Probably more than you realize. ;) But being a complete idiot is not limited to any one race. However I think it is contagious, so certain neighborhoods / counties / districts have a far higher than average percentage of them.
  15. callmemike20 macrumors 6502a


    Aug 21, 2007
    I absolutely agree with this. I mean, there is a reason stereotypes are there. It's because most of the time they are true. Sure, there could be the 10% or 20% or 49% that the stereotype does not apply to. But, isn't it better to play the odds that are in your favor? Sure, you may not always win, but a majority of the time you will. You should just protect yourself. Don't put your life in danger simply because you want to be seen as that "you don't know a person until you meet them"
  16. Peterkro macrumors 68020


    Aug 17, 2004
    Communard de Londres
    You'll understand then if women cross the road to avoid you?
  17. robanga macrumors 68000


    Aug 25, 2007
    People behave badly no matter what the color of their skin.

    This "european-american" has seen his share of idiotic behavior of all types.

    BTW the term african-american is silly. You are either American or not.
  18. chstr macrumors 6502a


    Mar 25, 2009
    agreed with someone else. idiots are idiots. african americans can sometimes come off in the same way that rich white kids can.... spoiled and with a sense of entitlement. Best just to ignore them. don't enable the behavior or treat them any differently than other jerks
  19. ucfgrad93 macrumors P6


    Aug 17, 2007
    Agreed. There is nothing wrong with trying to protect yourself.
  20. Zombie Acorn macrumors 65816

    Zombie Acorn

    Feb 2, 2009
    Toronto, Ontario
    There isn't any problem with being extra cautious around people who are wearing thug style clothing. If they were dressed nicely and you still had a problem then it would be.

    That being said, not everyone wearing the style of clothing is an *******.

    If you think incidents like these are kept to one race you need to get out more, white people are *******s too. Hell just this weekend some white kid was putting drinks on my friends tab, luckily the bartender let him know before it got out of hand.
  21. The Californian thread starter macrumors 68040

    The Californian

    Jan 17, 2009
    Surfers Paradise
    It's just funny how if I make a conscious decision to avoid someone ( as edesignuk said ) based on the way they are portraying themselves, then I am not labeled a racist. I don't care if it's a black guy all thugged out, a hispanic guy all "cholo"ed out or some white guy dressed like a white supremacist, i'll be avoiding them. It just seems like common sense to me ... if that's the case, why are some people so hell bent on being politically correct that they would put themselves in danger just to not be prejudice?
  22. Queso Suspended

    Mar 4, 2006
    I don't know if that's the case, it's more like there are different criteria in making certain decisions. For instance, where I live the idea of trying to avoid any youngster dressed like a "Gangsta" (yeah I realise I'm an old fart and shouldn't use words I don't understand) is nonsensical, especially when I know many of their parents :D.

    I would however cross the road to avoid the druggie looking types that hang around the street corners waiting for their dealers. I guess the decision is going to be based on what you feel threatened by.
  23. The Californian thread starter macrumors 68040

    The Californian

    Jan 17, 2009
    Surfers Paradise
    Well, to give a little insight. Back in the early 1990's the Los Angeles Police Department went into the hardest of communities and told the people they should move to Riverside County to get away from the gangs and problems, plus the housing was cheap back then. People moved out by the thousands and moved into the small communities of Riverside County ... the only problem, is that they were the problem, they were the gang members so those problems moved out there. Most of these families tried to move back to Los Angeles only to find that their neighborhoods had been cleaned up and the housing prices had jumped beyond their reach.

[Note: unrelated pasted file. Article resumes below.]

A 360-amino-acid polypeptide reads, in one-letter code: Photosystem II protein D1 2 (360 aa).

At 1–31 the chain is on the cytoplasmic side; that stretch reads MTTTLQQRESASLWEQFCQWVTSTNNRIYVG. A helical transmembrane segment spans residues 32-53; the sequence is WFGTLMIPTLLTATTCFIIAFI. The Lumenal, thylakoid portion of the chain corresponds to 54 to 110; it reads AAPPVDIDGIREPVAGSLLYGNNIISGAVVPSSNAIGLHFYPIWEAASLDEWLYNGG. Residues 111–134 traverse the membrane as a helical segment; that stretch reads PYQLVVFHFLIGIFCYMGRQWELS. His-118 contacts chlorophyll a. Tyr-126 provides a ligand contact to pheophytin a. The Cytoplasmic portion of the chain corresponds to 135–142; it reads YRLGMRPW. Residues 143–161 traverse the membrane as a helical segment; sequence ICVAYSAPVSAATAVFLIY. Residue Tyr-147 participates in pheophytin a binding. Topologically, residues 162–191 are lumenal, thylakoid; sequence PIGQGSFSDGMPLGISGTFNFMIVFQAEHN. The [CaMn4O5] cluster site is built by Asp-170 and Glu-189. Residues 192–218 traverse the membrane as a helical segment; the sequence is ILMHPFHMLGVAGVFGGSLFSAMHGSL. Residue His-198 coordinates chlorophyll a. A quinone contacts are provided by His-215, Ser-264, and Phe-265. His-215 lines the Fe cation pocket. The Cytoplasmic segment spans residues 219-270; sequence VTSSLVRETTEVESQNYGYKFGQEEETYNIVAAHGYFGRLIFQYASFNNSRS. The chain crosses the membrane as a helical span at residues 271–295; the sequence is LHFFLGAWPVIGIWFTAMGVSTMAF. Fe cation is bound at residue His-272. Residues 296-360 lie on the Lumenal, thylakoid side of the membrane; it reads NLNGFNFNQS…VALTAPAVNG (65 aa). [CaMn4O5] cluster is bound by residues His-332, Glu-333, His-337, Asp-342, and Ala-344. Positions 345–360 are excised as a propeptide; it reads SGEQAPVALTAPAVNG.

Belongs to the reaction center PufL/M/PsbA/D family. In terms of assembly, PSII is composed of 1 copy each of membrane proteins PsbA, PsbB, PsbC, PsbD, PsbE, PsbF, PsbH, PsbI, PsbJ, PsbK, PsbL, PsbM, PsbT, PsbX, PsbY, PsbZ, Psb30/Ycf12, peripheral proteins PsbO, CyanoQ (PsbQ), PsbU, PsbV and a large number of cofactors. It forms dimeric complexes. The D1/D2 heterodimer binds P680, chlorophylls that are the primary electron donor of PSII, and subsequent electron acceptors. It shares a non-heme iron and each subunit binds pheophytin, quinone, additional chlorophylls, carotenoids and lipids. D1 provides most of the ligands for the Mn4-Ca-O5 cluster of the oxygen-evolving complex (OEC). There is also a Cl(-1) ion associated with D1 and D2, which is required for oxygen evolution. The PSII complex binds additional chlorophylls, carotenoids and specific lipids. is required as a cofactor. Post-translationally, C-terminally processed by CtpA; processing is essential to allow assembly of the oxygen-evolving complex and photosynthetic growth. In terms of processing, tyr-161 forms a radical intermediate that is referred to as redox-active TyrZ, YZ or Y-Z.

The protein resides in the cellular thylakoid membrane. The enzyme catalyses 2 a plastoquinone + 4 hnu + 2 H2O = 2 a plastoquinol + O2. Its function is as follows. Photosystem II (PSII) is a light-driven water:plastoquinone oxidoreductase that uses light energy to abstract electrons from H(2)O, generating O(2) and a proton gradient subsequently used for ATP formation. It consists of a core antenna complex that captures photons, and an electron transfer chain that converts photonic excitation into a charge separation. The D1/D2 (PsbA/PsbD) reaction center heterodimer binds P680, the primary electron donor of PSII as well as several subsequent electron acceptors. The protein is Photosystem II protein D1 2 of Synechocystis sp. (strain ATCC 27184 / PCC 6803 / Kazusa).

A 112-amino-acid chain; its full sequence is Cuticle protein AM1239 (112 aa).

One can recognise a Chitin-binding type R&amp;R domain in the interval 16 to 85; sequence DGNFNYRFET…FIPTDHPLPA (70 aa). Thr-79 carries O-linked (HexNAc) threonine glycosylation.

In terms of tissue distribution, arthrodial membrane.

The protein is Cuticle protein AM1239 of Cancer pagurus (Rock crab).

Anyway, when I'm talking about some "thuggish" looking guy I have plenty or reason to believe that they are exactly what they portray. Also, being a medic for as long as I have ... I have seen exactly how violent people that portray themselves in this way can be.

    I would venture to say that it is less racism, and more common sense.
  24. Tomorrow macrumors 604


    Mar 2, 2008
    Always a day away
    Well, which is it? Is his kneejerk reaction "racist," or is it "understandable"?

    It seems to me that if he went through a situation which bothered him (either scared him, or annoyed him, or whatever), and he sees himself about to be placed into a similar situation with people who give him the same general impression, why would he not associate those two situations at first?

    I know that the very definition of being prejudicial is to judge someone before you know them - but very often a first impression is not altogether false. I don't necessarily think his nervousness is a sign of racism.

    Well-said. Especially because it's spoken about a general impression of a person, not because of someone's skin color.

    I disagree - both with the notion that the OP's reaction is instinct, and that it can easily be overcome.

    First of all, as I said, my opinion is that his nervousness was learned, not instinct. He was confronted by some aggressive people and was harassed by them. He may have been frightened; I probably would have as well. My general disposition to people that matched the outward description of those people would probably change as well; but that's not an instinct.

    Secondly, an instinct is not something that is "easily overcome." In fact, his learned behavior might not be easily overcome, either. It's clear to me that the OP has some misgivings about how he now perceives black people. I don't think that's the sign of someone who is necessarily racist.

    And I've said this before, and I'll say it again - anyone who thinks that people of different races are different only because of skin color is working very, very hard to fool himself.
  25. Queso Suspended

    Mar 4, 2006
    Ho hum.

    It's understandable that he's nervous in the context of his recent experience. However, it is also a form of racism to assume that everybody of the same skin colour is going to behave in the same way. Whether that be a learned behaviour brought about by events doesn't change that.

    It's also instinctive to be nervous based on recent experience of a certain situation. If you fall off a horse you're going to be more nervous of horses for a while. But just like getting back on a horse and overcoming your fear you can overcome nervousness about other situations. All it takes is the will to do so.

    In answer to your last point, anyone who believes the situation between racial groups is constant the world over is fooling themselves, and where I live we seem to get on.

    And that's all I'm going to say on the matter.